It's impressive that the internet can generate so much qualitative data through ordinary online conversations. Your Facebook page asks “how are you feeling?” LinkedIn asks for testimonials rather than rankings to endorse colleagues. We use comments as a way to evaluate the success of our blog posts. And while online reviews may show a star rating, it’s only by reading the full review that we can best appreciate the product’s true worth.

What Does All This Qualitative Data Mean?

For companies, it can be a challenge to process it all so that it translates into something more quantitative -- which is still the language spoken by the enterprise. This is where text analytics comes in.

How many of us have had an executive ask us “so what does it mean that the blog received a lot of comments?” or “what’s the ROI of Facebook comments?”

A decade ago, I developed surveys and performed statistical analysis for a non profit. Once surveys had been completed, they were scanned and the results were analyzed using SPSS -- the tool statisticians loved to hate. 

At the time, I was asked to try out a new tool called Text Analytics for Surveys. For the first time, it was possible that I wouldn't have to manually transcribe the open-ended comments and painstakingly comb through them and analyze them separately from the data automatically collected from the surveys. Qualitative analysis was finally possible using SPSS, though it did still require manual set up and extensive coding for the words you wanted to analyze.

When I was in college, being a qualitative researcher was not as hardcore as being a quantitative researcher. While there may have been fewer statistics involved, it required much more work.

The time spent recording interviews with subjects, transcribing the text of the discussion and then having to assign keywords into categories so you could adequately summarize whether a respondent’s tone was more negative or positive based on the words used was laborious. The hardcore quantitative researchers could just run their data sets through SPSS and apply the parameters needed.

cartoon.jpgFortunately, text analytics software has improved incredibly since I began developing surveys. Additionally, you no longer have to have a degree in statistics to use the software. Now, text analytics is integrated into CRMs so that all the conversations generated by your fans and followers can be analyzed to provide you with insights needed to strategize and evolve the customer experience.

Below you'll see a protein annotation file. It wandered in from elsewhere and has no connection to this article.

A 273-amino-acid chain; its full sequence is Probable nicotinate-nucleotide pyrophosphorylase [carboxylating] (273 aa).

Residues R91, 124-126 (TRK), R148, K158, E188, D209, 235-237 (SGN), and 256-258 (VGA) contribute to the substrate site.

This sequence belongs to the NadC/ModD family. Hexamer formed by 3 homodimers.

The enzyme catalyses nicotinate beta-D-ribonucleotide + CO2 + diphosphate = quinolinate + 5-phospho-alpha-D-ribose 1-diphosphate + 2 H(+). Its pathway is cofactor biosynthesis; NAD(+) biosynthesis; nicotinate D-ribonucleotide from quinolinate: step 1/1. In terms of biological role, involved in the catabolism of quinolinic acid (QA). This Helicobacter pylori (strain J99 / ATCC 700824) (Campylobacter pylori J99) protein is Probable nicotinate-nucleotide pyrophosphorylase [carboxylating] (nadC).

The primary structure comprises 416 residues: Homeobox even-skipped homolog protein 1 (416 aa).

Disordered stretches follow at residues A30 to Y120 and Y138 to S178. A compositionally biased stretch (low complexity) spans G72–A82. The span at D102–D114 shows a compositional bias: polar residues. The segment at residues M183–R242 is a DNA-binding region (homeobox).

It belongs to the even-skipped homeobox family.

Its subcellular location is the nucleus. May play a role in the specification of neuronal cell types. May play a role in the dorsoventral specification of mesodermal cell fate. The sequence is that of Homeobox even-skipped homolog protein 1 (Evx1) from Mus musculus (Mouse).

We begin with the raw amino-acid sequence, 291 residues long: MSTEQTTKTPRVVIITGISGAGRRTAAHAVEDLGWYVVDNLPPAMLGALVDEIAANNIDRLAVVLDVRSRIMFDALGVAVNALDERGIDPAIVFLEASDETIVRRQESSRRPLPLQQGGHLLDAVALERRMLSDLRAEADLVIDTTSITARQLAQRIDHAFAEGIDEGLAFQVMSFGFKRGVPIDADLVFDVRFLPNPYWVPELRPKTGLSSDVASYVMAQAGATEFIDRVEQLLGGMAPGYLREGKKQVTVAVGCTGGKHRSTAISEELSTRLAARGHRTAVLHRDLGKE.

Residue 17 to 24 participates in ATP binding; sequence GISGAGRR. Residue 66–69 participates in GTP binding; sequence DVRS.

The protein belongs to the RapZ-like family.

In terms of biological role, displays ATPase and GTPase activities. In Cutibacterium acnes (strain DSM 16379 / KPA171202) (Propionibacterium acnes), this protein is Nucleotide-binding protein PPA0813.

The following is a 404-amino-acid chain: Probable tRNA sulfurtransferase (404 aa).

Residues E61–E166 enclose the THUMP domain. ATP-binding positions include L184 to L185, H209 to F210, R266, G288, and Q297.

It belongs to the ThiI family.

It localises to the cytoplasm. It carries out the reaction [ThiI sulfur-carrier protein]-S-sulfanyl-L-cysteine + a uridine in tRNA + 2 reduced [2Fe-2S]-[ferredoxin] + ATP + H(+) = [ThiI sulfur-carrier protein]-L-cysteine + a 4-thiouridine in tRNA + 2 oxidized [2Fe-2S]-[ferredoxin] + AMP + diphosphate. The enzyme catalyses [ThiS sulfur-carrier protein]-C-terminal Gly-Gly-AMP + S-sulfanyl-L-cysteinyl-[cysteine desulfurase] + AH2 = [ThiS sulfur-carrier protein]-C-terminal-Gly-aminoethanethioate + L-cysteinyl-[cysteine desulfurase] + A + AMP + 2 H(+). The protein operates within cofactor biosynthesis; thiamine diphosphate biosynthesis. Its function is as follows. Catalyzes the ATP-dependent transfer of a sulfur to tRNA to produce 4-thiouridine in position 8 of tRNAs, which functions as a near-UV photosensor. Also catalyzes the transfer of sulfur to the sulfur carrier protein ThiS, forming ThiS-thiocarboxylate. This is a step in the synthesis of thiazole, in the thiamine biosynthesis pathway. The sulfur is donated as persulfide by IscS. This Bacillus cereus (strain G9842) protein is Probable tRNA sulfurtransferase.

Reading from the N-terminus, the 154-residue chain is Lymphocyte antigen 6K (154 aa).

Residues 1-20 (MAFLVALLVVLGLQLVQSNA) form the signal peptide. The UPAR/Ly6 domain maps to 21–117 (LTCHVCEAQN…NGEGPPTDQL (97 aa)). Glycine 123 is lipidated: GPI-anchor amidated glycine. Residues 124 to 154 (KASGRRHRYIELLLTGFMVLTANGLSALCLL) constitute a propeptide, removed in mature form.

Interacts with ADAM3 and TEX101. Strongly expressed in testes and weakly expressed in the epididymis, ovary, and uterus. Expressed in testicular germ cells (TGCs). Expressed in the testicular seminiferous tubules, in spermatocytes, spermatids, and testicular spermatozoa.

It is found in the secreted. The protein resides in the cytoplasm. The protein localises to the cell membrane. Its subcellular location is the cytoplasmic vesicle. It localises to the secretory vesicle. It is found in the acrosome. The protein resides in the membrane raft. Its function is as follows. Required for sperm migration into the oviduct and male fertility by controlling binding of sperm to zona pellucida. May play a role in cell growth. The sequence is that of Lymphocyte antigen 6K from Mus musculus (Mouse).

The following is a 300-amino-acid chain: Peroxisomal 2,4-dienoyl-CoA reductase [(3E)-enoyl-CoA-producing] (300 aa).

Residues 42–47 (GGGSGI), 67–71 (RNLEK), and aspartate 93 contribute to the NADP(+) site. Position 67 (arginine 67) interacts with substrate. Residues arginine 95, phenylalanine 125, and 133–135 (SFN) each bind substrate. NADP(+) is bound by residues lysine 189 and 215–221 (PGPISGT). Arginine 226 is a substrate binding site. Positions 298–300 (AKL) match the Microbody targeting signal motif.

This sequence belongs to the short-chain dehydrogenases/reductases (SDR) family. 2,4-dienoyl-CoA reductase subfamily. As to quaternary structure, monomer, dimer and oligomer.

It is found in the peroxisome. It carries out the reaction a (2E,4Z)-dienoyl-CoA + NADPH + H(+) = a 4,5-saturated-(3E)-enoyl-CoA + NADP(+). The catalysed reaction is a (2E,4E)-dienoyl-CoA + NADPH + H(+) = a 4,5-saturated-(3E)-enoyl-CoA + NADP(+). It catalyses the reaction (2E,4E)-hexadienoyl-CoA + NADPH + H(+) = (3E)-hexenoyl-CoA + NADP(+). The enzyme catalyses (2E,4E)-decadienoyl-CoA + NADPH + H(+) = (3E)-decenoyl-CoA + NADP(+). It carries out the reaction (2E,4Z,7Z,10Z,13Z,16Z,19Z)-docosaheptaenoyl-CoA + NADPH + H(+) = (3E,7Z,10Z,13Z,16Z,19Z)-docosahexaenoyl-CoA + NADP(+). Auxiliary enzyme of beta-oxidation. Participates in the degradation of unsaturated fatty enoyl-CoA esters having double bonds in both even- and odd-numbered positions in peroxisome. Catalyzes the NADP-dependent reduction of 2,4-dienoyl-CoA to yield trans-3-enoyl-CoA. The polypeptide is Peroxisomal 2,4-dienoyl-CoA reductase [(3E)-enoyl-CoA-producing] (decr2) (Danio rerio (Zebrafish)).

What is Text Analytics?

At its most basic level, text analytics refers to the process of deriving high-quality information from text. The quality of the information is derived from patterns and trends, or some combination of relevance, novelty and interestingness.

Remember when IBM’s Watson competed on Jeopardy? It used Natural Language Processing (NLP), a component of IBM's text analytics offerings, to help figure out the context of the answers. 

It's likely that you are already employing elements of text analytics. For example, you may have deployed sentiment analysis tools to help you predict trends based on the attitudes of users expressed on social media. However, the sentiment analysis process is not completely accurate because it doesn't account for the subtleties of sarcasm or body language.

Sentiment needs text analytics -- especially if you want to go beyond simple brand management like mentions of a company’s name. To dive deeper into how products and services are being received, you’ll need to apply advanced analytical rules in text analysis.

Just as predictive models analyze past performance to assess how likely a customer is to exhibit a specific behavior in the future in order to improve marketing effectiveness, text analytics can help companies infer similar insights from analyzing subtle text patterns to answer questions about customer performance.

CRM + Text Analytics

A recent Temkin Group report examined voice of the customer (VoC) programs within large companies and found an increase in the use of analytics, with nearly three-quarters of large companies with VoC programs using or considering text analytics.


What kinds of text analytics software are available within CRM or VoC platforms? Let's take a look.


Medallia's Text Analytics changes customer comments from a stream of anecdotes into “listening posts” that can be analyzed for trends. The platform can fully integrate with your CXM system, so you can use one system for both structured and unstructured data analysis.

The solution automatically identifies and prioritizes the most burning issues so that companies can target the highest-impact improvement opportunities. Homepage modules allow users to identify the most positive, and most negative, comment topics at a glance. Additionally, users can instantly see what new topics are emerging and drill down to get deeper insights on any topic they're interested in.